Thursday, February 13, 2014

Give businesses in Wales the same support as in England

Businesses hit by storms and flooding should be given a three-month break from paying rates. The move is urgently needed to help companies get back on their feet. Businesses have been hit doubly hard – firstly through damage thanks to the floods and the storm, and secondly they’ve seen  a sharp drop in trading either because people very sensibly have stayed at home during the bad weather, or because they’ve had to shut their doors for safety reasons. According to retail analyst Springboard, footfall in Wales plummeted 18.6% year on year on Monday and 17.7% on Tuesday. As an example, Debenhams closed two stores early in Bangor and Llandudno because of high winds and today other stores will be shut across the region while insurance assessors check for damage.
The road network across North Wales and north west England was brought to a virtual standstill on Wednesday night because of the high winds – the area around the Britannia Bridge has become a giant lorry park. That is also affecting deliveries in and out of Wales – both of items to customers and supplies into retailers and companies.  The rail network across North Wales has also been severely affected.
In the Parliament this week, at Prime Minister’s Questions, David Cameron vowed to waive business rates for three months and English companies can also defer VAT, PAYE and corporation tax for the same period.
We need similar action on business rates now from the Welsh Government businesses hit by storms and flooding should be given a three month break from paying rates.  The UK Government's help on VAT, PAYE and Corporation tax will help.  

Wednesday, February 12, 2014

Statement on the reshuffle

Tonight I have travelled to North Wales because my region is being battered by storms that is where my focus is.  Many residents have suffered damage to their homes and their businesses and I have seen on my journey the emergency services working flat out, council teams out clearing roads, and I know the Red Cross are helping stranded Lorry drivers in Bangor affected by the road closures to Anglesey.  My constituents should know that I may have lost the title "Shadow Minister for Rural Affairs" but I have not lost my voice or my brain.  I intend to continue to use both to speak up for my constituents and my region, as I have done throughout my time in the Assembly.  Those living in rural communities will still benefit from the knowledge and experience that I have gained whilst shadow minister for rural affairs and I will continue to speak up for the needs of rural communities and North Wales, many of whom are without electricity at the present time or who have been cut off with transport problems across the North Wales region.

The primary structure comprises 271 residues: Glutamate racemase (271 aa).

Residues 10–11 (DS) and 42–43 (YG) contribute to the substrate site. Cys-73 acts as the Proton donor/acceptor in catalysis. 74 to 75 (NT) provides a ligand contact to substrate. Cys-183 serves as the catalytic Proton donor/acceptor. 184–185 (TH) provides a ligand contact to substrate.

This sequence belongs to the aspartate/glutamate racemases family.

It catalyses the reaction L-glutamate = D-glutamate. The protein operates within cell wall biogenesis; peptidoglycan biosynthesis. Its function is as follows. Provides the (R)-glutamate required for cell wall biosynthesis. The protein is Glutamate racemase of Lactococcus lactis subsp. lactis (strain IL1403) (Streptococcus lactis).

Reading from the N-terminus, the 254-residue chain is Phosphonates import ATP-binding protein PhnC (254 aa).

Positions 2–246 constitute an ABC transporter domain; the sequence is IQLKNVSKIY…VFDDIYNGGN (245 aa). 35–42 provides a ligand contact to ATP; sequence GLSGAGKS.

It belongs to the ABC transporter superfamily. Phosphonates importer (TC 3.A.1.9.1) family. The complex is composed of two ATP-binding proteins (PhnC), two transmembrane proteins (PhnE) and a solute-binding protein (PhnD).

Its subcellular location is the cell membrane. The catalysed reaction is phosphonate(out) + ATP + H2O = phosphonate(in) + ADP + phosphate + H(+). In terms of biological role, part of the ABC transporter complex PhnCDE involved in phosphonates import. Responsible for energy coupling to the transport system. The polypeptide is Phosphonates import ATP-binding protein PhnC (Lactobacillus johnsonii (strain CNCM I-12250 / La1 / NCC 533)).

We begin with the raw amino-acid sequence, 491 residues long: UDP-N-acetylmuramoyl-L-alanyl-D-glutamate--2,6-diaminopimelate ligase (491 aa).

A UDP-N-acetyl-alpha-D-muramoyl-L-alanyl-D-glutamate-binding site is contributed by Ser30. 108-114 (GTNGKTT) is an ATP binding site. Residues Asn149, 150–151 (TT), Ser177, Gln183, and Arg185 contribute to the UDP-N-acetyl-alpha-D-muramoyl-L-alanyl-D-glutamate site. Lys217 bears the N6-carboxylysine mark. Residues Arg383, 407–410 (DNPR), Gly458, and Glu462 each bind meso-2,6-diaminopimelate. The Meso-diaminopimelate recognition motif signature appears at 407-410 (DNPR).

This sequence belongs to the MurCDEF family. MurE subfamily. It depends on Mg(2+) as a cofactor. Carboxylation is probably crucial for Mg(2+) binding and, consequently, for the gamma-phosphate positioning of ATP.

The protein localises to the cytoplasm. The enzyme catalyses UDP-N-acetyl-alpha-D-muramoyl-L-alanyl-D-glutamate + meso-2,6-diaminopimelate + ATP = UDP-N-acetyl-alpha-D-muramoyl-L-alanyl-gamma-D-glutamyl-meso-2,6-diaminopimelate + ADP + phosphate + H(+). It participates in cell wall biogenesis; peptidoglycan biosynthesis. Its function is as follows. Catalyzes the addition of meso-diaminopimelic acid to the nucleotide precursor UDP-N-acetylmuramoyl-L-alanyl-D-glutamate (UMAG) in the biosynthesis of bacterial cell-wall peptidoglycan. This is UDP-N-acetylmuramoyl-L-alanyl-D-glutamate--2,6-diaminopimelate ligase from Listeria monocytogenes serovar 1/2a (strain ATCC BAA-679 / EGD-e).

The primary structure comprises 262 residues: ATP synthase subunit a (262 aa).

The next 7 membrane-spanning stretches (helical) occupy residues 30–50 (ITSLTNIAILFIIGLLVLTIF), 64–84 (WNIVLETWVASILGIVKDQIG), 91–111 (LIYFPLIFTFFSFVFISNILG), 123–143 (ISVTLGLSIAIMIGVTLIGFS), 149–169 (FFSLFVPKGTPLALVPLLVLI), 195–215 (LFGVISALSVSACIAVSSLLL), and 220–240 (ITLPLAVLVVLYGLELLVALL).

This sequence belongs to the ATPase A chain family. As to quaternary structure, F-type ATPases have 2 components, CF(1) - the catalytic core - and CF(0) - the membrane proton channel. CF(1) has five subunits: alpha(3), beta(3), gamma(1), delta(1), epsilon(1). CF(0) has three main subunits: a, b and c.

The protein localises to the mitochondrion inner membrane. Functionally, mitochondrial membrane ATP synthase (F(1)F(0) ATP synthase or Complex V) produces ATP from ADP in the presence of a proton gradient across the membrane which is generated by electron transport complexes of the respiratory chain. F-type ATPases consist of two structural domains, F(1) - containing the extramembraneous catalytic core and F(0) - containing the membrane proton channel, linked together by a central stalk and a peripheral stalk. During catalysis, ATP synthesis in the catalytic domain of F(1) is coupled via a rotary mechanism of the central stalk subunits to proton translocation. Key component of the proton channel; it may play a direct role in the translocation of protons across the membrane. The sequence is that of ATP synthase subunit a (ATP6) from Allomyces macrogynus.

Tomorrow me and my staff will be focusing on providing support to those who need it.  Businesses and homeowners affected by the storms and floods should contact their local bank branches as many of the UK banks are offering assistance to those who have been affected, including mortgage interest holidays, and business loans for those businesses affected by floods.  My office will be open tomorrow to assist those that need it and I receive emails 24 hours a day.  I shall be remaining in the region next week to ensure that we provide all the support and help that is needed.

I call upon the Welsh Government to follow the lead of the UK Government and to extend business rate relief to businesses affected by the flooding and storms.  That is an immediate step which can be taken which would provide support and help to those businesses that have been affected.

Questions about tax are not relevant to the vast majority of my constituents at this present time, and if others wish to concentrate on the question of tax - that is a matter for them.  I took a position which I believe to be the right one, and the debate will no doubt be conducted in the future when it is more appropriate.